15. SpEdtacular

    Feel like giving up

    Why did the ED report you? Unless you were working and an immediate danger to yourself or others that sounds like a HIPAA violation. I say this because I read an article not too long ago that addressed this situation. Medscape: Medscape Access (you may need a medscape account to read it). Situations like this make me so angry because it stops people from getting the help they need. Either way, I'm sorry you are going through this and wish you the best of luck. Sometimes it seems like the system is setup to make people with mental health and addiction problems fail and/or self-destruct. My husband is in recovery and it was a long difficult road for both of us. Try and stay strong.
  16. SpEdtacular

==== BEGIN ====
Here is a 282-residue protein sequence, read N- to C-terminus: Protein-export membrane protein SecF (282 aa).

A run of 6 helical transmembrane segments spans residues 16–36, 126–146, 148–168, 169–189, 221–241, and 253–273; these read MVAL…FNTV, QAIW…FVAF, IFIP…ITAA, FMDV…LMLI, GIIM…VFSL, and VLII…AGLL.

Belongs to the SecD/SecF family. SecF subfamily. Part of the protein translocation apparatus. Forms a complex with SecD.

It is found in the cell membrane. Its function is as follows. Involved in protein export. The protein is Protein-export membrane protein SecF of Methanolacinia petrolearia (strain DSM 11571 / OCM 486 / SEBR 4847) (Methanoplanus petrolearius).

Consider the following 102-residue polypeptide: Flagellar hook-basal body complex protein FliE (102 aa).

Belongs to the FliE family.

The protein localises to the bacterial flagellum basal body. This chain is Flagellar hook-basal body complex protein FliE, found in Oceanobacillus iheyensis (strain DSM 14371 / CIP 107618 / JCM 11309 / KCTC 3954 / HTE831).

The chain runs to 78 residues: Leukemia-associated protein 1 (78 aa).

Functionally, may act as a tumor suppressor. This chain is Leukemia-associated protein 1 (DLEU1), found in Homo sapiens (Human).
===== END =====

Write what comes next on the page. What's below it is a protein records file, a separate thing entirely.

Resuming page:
Ehlers-Danlos Syndrome

    Hey OP, My younger sister has Ehlers-Danlos Syndrome and was on disability for a while because of it. She used to do EMS but having to lift and move people caused serious problems with her shoulder (dislocations, surgery) and her ankles (frequent sprains and strains). She is now pursuing a degree in social work and absolutely loves it. She still gets to help patients but doesn't have to risk hurting herself doing lifting and moving. I agree with the other poster about asking local nursing programs if they would be able to accommodate you, but it might be difficult because patient care can be very physically demanding, and if you do bedside nursing, lifting and moving patients is not something you can avoid indefinitely. Do you have an idea what kind of nursing you would be interested in doing?
  17. SpEdtacular

    nurses with Bipolar Disorder

    That there is the key! You can't always change the way you feel, but you can change the way you think, and changing the way you think can help you deal with those feelings.
  18. SpEdtacular

    nurses with Bipolar Disorder